VIENNA (AP) — A senior American official on Monday reaffirmed White House support for a treaty banning nuclear testing worldwide and urged other countries to move it toward its long-delayed enactment despite the "domestic political obstacles" keeping her country from ratifying it.
Undersecretary of State Rose Gottemoeller's comments at a meeting marking the 20th anniversary of the Comprehensive Test Ban Treaty underlined some of the obstacles keeping the treaty from being activated.
It will come into force only if the United States and other holdouts among the 44 countries that are designated "nuclear capable" — China, Egypt, India, Iran, Israel, North Korea and Pakistan — ratify.
Officials of the Comprehensive Test Ban Treaty Organization, the U.N. body created 20 years ago to monitor the treaty, say that U.S. ratification could serve as an example for at least some of the others to follow suit, and President Barack Obama came into office seven years ago pledging to "aggressively pursue" a global ban on nuclear arms tests. But anti-treaty Republicans stand in the way of the two-thirds majority needed in the Senate for ratification.
"In the shadow of another North Korean nuclear test, illicit rocket launch, and the catastrophic Iran nuclear deal, the Obama administration advocating for a flawed international nuclear-weapons treaty is mindboggling," Republican senators Tom Cotton and James Lankford declared last month.
Gottemoeller alluded to such opposition and the negative message it sends to other nations, despite the Obama administration's "clear support for the CTBT,"
"The United States acknowledges that we have not completed our work on ratification and that our delay gives cover to other ...countries," she said. At the same time, she said her country continues to work internationally and domestically for the treaty "because we know that a global ban on nuclear explosive testing is good for our country."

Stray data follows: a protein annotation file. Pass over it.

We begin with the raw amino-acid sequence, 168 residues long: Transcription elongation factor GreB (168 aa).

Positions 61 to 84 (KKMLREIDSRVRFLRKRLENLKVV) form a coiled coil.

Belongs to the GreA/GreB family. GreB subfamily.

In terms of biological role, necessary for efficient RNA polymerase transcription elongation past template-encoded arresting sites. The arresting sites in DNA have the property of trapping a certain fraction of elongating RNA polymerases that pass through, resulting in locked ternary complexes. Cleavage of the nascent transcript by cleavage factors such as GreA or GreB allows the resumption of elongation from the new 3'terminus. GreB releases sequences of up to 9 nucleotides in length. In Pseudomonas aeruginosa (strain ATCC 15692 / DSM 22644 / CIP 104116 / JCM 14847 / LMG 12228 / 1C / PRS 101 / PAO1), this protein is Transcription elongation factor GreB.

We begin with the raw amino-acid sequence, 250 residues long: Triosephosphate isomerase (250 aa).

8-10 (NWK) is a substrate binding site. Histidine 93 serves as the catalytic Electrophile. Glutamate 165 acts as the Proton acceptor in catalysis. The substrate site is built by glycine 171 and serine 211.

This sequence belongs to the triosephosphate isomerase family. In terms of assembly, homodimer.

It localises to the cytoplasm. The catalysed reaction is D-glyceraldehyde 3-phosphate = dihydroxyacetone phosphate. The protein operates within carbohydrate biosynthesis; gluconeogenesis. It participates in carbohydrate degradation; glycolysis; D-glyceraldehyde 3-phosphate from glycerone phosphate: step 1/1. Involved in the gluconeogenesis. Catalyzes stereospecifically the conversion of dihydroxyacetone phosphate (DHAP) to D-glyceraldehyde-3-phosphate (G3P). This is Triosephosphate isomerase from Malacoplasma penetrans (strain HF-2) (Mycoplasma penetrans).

Advocates say the treaty builds trust at a time of high international tensions, and it is needed to reduce or eliminate radioactive contamination of the atmosphere.
But those opposed claim the treaty does not achieve its aim. U.S. critics say it would allow the country's enemies to cheat while diminishing America's security in an increasingly hostile world.
CTBTO chief Lassina Zerbo urged Republicans and Democrats to come together in support. The treaty, he said, "serves the national security interests of the United States. "Until we finish what we started ... the world will backslide into nuclear testing," he added.
The Comprehensive Test Ban Treaty Organization already polices the world for any sign of nuclear tests with a global network of monitoring stations that pick up seismic signals and gases released by such events. But it cannot go on site to inspect for tests.
That can happen only if the treaty enters into force.
Even as it waits for ratification, the CTBTO is making itself useful. It has been at the forefront of providing detailed information on North Korean nuclear tests. Its radionuclide detectors also delivered benchmark data on the spread of radioactivity from the Fukushima Daiichi nuclear disaster in Japan. And its seismic sensor network has been crucial for tsunami warning.
But the organization could be running out of time. Like other U.N. organizations, the CTBTO depends on member contributions for its budget. Without a live treaty, some member states may start questioning the need to pay for an institution that formally cannot fulfil its mandate.